Four teens that recently walked away from the Carrington Youth Academy in East Cleveland have been located.
On Tuesday, WOIO reported Lyric Watters, 15, had been missing since Saturday. She returned to the academy at 1:30 a.m. Wednesday.
Sources said Daysia Thorpe, 15, was also one of the missing teens.
Before she was located, her mother, Tanasia Edwards, said she didn't know how to feel.
"I don't know how to react because we don't know if your child is dead or alive. It's a feeling I can't explain," she said.
Thorpe had been active on social media, telling her father she was staying at an apartment with gang members. Those message suggested the apartment was a hiding spot for all of the missing teens.
Carrington Youth Academy's state license is current and the center does a lot of good work in Ohio. They help treat kids with emotional and mental issues and return them to their homes. It's a residential treatment center that contracts with Juvenile Court Systems.
They only have a few complaints filed, including one that mentions a potential issue with AWOL children.
A statement released by the academy Thursday reads, in part: "When our interventions fail and youth unfortunately make the poor choice to depart our care, we follow a clearly defined protocol to collaborate with local law enforcement and legal guardians within 24 hours."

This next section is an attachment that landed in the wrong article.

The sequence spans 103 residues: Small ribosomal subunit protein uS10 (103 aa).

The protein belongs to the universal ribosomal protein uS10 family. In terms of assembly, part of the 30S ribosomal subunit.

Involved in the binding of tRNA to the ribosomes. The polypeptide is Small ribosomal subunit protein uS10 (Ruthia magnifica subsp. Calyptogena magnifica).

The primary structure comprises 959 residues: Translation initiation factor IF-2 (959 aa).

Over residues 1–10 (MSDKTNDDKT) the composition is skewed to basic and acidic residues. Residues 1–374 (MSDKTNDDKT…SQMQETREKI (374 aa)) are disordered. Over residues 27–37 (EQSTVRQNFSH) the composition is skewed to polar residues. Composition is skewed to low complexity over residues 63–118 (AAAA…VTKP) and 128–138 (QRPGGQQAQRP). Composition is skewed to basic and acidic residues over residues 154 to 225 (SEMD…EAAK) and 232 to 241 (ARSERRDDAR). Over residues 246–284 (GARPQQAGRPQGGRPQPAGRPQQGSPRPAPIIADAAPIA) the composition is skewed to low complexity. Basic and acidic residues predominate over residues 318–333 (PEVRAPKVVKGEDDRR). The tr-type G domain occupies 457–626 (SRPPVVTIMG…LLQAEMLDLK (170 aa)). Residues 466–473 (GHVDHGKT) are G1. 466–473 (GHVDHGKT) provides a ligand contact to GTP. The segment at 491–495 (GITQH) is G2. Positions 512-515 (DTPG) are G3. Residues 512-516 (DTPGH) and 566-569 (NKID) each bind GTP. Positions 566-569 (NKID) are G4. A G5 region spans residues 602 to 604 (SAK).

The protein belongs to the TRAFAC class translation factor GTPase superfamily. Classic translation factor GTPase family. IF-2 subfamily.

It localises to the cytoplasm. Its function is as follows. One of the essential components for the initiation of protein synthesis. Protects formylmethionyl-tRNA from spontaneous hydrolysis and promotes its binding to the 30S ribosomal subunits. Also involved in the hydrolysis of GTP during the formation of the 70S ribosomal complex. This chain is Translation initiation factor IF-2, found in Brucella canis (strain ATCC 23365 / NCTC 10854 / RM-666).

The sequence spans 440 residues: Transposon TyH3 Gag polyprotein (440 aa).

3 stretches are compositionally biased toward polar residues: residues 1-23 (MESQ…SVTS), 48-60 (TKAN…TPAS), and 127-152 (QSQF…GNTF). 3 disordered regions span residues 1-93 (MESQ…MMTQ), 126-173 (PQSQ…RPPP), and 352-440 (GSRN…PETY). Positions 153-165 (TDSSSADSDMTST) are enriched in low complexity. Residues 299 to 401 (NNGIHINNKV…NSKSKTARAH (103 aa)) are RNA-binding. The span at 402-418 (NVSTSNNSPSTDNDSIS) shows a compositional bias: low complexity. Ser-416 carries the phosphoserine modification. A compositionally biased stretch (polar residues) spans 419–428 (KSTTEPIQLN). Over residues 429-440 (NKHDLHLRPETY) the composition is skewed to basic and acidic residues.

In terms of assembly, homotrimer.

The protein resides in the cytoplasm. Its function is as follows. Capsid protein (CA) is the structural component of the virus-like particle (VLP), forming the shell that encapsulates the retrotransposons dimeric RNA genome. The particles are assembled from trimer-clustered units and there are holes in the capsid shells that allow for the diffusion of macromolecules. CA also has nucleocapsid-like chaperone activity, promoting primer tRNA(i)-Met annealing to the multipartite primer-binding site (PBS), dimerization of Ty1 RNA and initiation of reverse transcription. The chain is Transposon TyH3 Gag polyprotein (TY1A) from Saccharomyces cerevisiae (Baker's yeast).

It should be noted the facility isn't lock-down in nature, and employees can't restrain clients.
"They need to adapt a restraint or a restraint policy or resort to locking down the facility," said Edwards.
The academy's Thursday statement goes on to say the kids they deal with aren't but, they're dealing with problems caused by those around them.
"They've had a life that none of us can comprehend," it says. “They're youth dealing with emotional scars that require a supportive therapeutic environment to help them be successful in life. I don't know that adults always know how to ask for help -- a child certainly does not. The way a child tells us they need help is by their behavior. Our youth often make poor choices, but our role is to be there and be supportive in their daily treatment. There's a difference between being cared for -- and truly feeling cared about. Our kids experience that difference at Carrington and that is very powerful. It does not prevent all voluntary youth departures, but it minimizes this risky behavior. Daily, we stress the consequences of poor choices and the dangers of leaving our care -- for the vast majority of our clients (those who engage the program and move on quickly to a step down program or foster family), the advice resonates.”
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